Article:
“I don’t know anything. I only know that you and he are in over your heads and trying to bring the rest of us down with you. Hell, Midnight is almost prepared to rise up and lay misery across all of our world.”

  Er’ra Zel scoffed and turned towards the window overlooking the plaza below. “Midnight. Always with Midnight. The myth that won’t stay in the annals of history.”

  “You would do well not to dismiss it out of hand, adjudicant. Midnight is as real as you or I and it is housed deep within Shoenden, ready to reclaim what was taken from it.”

  Er’ra Zel sighed. “Are you saying that you won’t be helping us any further?”

  “Adjudicant, I won’t be involved in politics as usual from here on out,” he frowned and crossed his arms. “Unless Regent Sendima has something to say about it. Look, something menacing is transpiring in Shoenden and Nindemus is right in front of it. Whatever it happens to be, I no longer wish to be a part of it. You and the regency can make the determination of how to proceed moving forward. As of now, I’m on vacation until further notice.”

  Er’ra Zel turned on him. “Fine. Know anyone who can fill your shoes during all of this chaos?”

  “My recommendation, Adjudicant Er’ra Zel? Walk away. Hunker down. Stay out of the way of what comes next. You’ll be better off in the long run.”

  Er’ra Zel stepped forward and pointed a long finger towards him. “I will never abandon my duties. And I will never abandon our people.”

  “Which people would that be?” his eyes narrowed and his brows furrowed.

  “Everyone who calls our cities home. That’s who. You would do well to grow a spine and serve the public that emplaced you into your role to begin with.”

  Er’ra Zel didn’t wait for an answer. She turned away and marched back downstairs. She left the mansion behind her and walked back down the hill in a huff. She didn’t stop until she was at the curvature leading upwards and into a cul-de-sac halfway up another hill. She paused and thought over everything she’d already learned.

  Nindemus is definitely up to something. And somehow Trillian is involved. Yet, what is there to do about it? She cast her gaze up towards the windowed view looking out at the ocean seaside. You know what, I deserve a little breather. I’m going to get a few hours in on the beach, then just go meet up with Avery. Whatever Nindemus wants with him and Shōtō, maybe he’ll be able to cast some light upon the issue.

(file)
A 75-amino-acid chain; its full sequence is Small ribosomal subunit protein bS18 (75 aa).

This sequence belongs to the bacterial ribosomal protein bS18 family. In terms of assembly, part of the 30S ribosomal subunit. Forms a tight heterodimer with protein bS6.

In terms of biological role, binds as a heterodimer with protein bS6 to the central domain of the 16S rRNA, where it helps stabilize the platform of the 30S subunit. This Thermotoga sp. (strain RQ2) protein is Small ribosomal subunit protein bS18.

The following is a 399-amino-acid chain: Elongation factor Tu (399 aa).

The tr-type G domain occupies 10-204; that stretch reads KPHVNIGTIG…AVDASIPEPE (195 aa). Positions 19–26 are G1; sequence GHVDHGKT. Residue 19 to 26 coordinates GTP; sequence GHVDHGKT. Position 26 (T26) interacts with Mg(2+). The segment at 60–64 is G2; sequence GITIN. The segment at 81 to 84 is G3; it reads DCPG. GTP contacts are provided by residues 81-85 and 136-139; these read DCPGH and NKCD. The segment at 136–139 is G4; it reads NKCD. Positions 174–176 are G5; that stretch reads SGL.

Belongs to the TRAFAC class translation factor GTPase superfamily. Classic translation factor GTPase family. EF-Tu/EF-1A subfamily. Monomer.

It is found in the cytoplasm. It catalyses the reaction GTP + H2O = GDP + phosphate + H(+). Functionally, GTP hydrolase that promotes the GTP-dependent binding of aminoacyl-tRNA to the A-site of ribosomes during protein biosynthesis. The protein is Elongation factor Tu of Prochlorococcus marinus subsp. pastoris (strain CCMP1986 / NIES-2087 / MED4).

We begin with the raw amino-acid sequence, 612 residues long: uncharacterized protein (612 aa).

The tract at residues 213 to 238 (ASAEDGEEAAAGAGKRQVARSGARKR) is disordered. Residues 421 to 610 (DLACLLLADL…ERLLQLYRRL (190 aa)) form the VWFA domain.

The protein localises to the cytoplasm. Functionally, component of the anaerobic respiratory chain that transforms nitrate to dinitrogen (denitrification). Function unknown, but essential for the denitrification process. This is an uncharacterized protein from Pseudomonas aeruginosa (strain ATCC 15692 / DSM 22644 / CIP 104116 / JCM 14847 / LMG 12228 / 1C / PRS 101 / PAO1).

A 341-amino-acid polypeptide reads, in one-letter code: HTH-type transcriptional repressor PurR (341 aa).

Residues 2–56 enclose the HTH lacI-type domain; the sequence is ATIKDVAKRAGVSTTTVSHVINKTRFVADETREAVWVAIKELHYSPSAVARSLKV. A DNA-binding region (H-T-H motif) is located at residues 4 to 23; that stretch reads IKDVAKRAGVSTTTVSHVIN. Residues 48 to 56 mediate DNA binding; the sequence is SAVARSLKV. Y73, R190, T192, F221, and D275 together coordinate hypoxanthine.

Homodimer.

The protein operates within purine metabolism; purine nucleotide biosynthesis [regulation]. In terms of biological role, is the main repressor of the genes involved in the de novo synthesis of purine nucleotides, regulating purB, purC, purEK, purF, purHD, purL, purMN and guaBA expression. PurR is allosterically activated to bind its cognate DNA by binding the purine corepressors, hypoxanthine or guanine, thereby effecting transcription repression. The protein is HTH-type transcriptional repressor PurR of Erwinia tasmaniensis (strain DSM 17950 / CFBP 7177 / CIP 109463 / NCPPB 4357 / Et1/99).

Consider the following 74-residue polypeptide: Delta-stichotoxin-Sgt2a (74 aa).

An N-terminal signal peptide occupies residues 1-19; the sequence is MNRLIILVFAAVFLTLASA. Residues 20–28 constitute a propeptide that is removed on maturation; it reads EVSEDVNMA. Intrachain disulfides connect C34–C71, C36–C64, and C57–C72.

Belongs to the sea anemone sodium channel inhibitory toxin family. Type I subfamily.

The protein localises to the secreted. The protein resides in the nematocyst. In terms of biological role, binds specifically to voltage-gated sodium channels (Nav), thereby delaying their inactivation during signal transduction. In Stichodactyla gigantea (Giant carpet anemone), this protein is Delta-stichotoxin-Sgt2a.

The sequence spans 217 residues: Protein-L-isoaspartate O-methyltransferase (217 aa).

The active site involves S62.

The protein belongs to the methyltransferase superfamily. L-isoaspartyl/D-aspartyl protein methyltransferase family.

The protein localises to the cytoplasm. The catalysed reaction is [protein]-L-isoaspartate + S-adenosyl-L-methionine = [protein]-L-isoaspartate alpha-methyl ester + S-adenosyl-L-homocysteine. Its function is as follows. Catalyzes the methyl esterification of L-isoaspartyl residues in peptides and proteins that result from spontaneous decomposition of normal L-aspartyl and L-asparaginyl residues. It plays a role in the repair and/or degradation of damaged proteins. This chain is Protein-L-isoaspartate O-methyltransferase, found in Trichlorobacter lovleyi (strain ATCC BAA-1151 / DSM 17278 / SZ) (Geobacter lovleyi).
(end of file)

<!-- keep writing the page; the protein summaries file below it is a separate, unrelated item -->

She turned away from the cul-de-sac and headed towards the beachhead hoping to drive away the myriad of uncertainties caressing her mind.

And we’ve come to the end of another posting on Left of Midnight! Man, these weeks go so freaking fast, don’t they? We’re already over a month into the new year and it feels like the year is flying already! Alright, I hope you had fun with this particular set of Micro-Chapters and I’ll read to you again next week! See you then!

~Timothy S Purvis

While you’re here, why not swing on over to my author’s page and see what all else I have to offer? I’ve written a lot and I know there’s a little bit of something for everyone. So, just click on my name and the link will take you straightaway towards my offerings over on Amazon Kindle. It’s all available at reasonable prices and entertaining to boot! –> Timothy S Purvis

Also, why not check out one of the books I’ve written over the last few years? You can’t go wrong by supporting the cause!

Also available through digital Kindle offerings–> Star Cloud The Original Scripts Kindle